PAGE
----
Today in Middle Eastern history: the Battle of Fariskur (1250)

Here, at long last, is the eagerly (?) awaited conclusion to February’s story of the Seventh Crusade’s Battle of Mansurah. When last we left our plucky yet doomed Crusaders, under the command of the very willing but not really able Louis IX of France (d. 1270), they’d suffered a decisive defeat at Mansurah and were sent scrambling back across the Nile and from there back on north to Damietta, their Egyptian base of operations. The Ayyubid ruler, Turanshah (d. 1250, but in this case that’s not a spoiler–well, not really), had by this point assumed direct command of his army, and though it was still on the opposite side of the Nile from the Crusaders, he’d dispatched a force downriver (which, this being the Nile, means north) to block his enemy’s retreat.


Here again is El Greco’s great portrait of Louis IX (Wikimedia)

With all due respect to the future Saint Louis, his Crusading career doesn’t suggest much in the way of great battlefield acumen. But it must have been apparent to him that his (and his army’s) proverbial goose was cooked. That seems to me to be the only way to make sense of the fact that he kept his army encamped, stationary, for almost two months, despite lacking the kind of supplies or supply lines it would take to sustain that kind of deployment. His choices at this point were: 1) wait, admittedly while starving his army to death, and hope for some unexpected event–perhaps the unpopular Turanshah’s mamluk soldiers might kill him?–to save them, or 2) march out to certain death and defeat. Louis opted for the former, but just to keep things interesting he let Turanshah know that he was now willing trade Damietta for Jerusalem, a course of action that he and his generals had considered and ultimately rejected after they had captured Damietta in the first place. This was the same offer that the Ayyubid Sultan al-Kamil (d. 1238) had made to the Crusaders of the Fifth Crusade, which they’d rejected before being totally defeated, but Turanshah wasn’t having it. He knew how desperate Louis’ situation was, and that this offer was a bluff.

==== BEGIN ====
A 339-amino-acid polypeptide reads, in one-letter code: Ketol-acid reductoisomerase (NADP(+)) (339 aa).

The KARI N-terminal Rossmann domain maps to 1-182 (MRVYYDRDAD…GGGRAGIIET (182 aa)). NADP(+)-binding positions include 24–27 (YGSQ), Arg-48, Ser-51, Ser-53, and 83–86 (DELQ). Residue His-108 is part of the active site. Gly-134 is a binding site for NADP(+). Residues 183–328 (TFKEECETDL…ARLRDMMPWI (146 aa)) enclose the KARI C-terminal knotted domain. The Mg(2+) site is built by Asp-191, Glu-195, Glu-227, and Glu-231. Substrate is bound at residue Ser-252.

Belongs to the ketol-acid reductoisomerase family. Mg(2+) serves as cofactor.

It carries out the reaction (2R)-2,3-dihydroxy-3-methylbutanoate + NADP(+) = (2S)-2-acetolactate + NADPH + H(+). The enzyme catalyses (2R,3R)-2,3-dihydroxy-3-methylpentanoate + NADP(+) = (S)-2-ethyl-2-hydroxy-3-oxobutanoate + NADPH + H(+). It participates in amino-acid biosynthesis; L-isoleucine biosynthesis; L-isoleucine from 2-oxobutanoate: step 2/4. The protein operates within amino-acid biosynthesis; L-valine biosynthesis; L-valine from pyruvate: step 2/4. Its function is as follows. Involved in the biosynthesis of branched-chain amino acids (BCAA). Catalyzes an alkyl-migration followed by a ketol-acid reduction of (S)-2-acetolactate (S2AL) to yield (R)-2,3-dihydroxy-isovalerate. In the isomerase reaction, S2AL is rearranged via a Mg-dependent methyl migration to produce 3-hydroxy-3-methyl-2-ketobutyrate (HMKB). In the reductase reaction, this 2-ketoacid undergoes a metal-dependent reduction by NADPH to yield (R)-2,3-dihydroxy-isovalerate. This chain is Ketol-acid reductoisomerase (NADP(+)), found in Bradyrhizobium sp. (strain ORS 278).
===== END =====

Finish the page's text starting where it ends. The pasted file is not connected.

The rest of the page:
The actual “Battle” of Fariskur probably wasn’t much of a battle. On the night of April 5, when it was clear that the Crusaders couldn’t keep waiting for some act of God (which they would have meant literally) to save them, Louis ordered his men to break camp and make a beeline for Damietta. They managed to get to Fariskur, about halfway to their goal, before further forward movement became impossible. On either April 6 or April 7 (I’ve seen both in secondary literature, but I’m going with April 6 because I feel like it), Louis surrendered his army–or whatever was left of it–to the Ayyubids. Turanshah executed pretty much every Crusader who wouldn’t fetch him anything in ransom. The rest, including Louis, he took prisoner. He finally agreed to release them in late April, in exchange for a hefty tribute payment and the return of Damietta. All of them, that is, except Louis, who was to remain in Ayyubid custody until the ransom was paid.

Map - Crusades, Later

The later Crusades; the Seventh Crusade is marked with the red arrow